Let’s just face it, being a geek girl on the Internet sucks. Even if you’re relatively smart and a woman your lot in online life is basically relegated to this unless you’re Oprah. My point is that there’s never really been a successful and lasting site targeted only to nerd girls (Village Voice Media’s* Heartless Doll tried to no avail until it entered the deadpool last May). Dan Abrams and the folks behind Mediaite are trying to break this curse, with today’s launch of The Mary Sue.
Called The Mary Sue in an attempt to subvert traditional female “wish fulfillment” tropes, the new site has a staff of two — Former Geekosystem Associate Editor Susana Polo will be taking helm with the help of intern Jamie Frevele. Polo explains the motivation behind the site in her inaugural post, “Why A Geek Site For Women?”
“The only thing “women’s” sites and magazines make me feel regularly is the distinct impression that I’m not in their demographic. Even though I’m a woman. Not coincidentally, this is frequently how I feel whenever a game advertisement or comic book cover assumes that I am male. Even though I am a gamer/reader.”
Under Polo’s guidance, the editorial scope of the site will run the gamut from coding to girl gaming to “here’s a female scientist that’s done an amazing thing,” anything that’s interesting to the female demographic as well as geeks as a whole. Polo tells TechCrunch, “There’s a perception on the Internet that if you’re a woman on the Internet people pay more attention to you. But revealing your gender on the Internet can open you up to a lot of annoyances.” No kidding.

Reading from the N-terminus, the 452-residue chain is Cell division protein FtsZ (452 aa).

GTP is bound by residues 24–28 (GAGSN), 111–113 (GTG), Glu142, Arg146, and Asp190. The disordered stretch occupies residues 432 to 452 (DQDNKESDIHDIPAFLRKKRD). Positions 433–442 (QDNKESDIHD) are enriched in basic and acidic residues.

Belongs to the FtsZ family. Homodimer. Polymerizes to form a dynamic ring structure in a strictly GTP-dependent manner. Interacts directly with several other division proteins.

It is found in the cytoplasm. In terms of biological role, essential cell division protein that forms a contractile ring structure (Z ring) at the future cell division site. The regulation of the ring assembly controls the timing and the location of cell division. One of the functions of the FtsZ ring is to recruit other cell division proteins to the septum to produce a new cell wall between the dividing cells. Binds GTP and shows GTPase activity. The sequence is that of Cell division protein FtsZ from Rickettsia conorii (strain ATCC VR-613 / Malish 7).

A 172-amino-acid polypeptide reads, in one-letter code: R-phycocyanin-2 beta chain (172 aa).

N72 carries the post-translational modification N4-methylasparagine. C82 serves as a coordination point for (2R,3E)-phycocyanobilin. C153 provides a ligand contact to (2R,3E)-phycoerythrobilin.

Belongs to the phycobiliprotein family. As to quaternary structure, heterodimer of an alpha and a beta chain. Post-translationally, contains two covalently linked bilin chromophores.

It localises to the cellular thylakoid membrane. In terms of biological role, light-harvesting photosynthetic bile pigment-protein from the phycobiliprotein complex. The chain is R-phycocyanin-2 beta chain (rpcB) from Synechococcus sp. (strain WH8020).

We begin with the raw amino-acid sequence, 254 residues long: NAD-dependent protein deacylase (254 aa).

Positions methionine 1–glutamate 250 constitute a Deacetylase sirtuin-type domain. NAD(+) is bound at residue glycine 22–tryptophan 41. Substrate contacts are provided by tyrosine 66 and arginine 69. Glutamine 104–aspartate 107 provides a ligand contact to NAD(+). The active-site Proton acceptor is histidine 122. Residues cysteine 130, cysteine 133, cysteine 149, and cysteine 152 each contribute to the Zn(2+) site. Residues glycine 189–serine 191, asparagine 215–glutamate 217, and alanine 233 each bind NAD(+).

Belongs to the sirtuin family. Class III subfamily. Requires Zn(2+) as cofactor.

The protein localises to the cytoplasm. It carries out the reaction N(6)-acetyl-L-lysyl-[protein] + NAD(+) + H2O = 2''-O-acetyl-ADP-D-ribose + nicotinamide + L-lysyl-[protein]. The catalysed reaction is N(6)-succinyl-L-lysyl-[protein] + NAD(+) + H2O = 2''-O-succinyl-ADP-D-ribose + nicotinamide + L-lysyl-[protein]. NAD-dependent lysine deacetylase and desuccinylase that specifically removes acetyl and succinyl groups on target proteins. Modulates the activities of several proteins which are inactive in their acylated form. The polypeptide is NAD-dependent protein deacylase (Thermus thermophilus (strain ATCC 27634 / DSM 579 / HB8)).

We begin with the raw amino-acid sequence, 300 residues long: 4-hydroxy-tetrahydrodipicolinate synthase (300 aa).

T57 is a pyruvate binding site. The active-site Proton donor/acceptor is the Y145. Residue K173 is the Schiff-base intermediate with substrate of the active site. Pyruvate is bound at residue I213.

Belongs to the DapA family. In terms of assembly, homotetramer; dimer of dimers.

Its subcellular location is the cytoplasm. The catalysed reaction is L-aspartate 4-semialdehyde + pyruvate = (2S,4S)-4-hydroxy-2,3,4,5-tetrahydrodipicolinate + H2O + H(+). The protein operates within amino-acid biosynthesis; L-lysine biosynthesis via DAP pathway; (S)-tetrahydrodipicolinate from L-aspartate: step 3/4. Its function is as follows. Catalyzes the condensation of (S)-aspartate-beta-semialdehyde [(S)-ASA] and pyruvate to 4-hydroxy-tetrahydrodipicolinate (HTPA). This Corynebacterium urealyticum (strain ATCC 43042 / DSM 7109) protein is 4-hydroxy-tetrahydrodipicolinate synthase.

Dan Abrams’ entire site network, which includes Mediaite, Styleite, Sportsgrid and Gossipcop, is seeing 9.8 million uniques monthly according to internal analytics and is aiming to bulk up those numbers with The Mary Sue. “Our reach is roughly that of a Slate or an Usmagazine.com, with only a fraction of the staff,” says Mediaite’s Andrew Cedotal. The network’s last/broader foray into geek culture, Geekosystem, is now averaging 1.4 million uniques and 3.5 million pageviews a month with a meager staff of three.
* My former employer.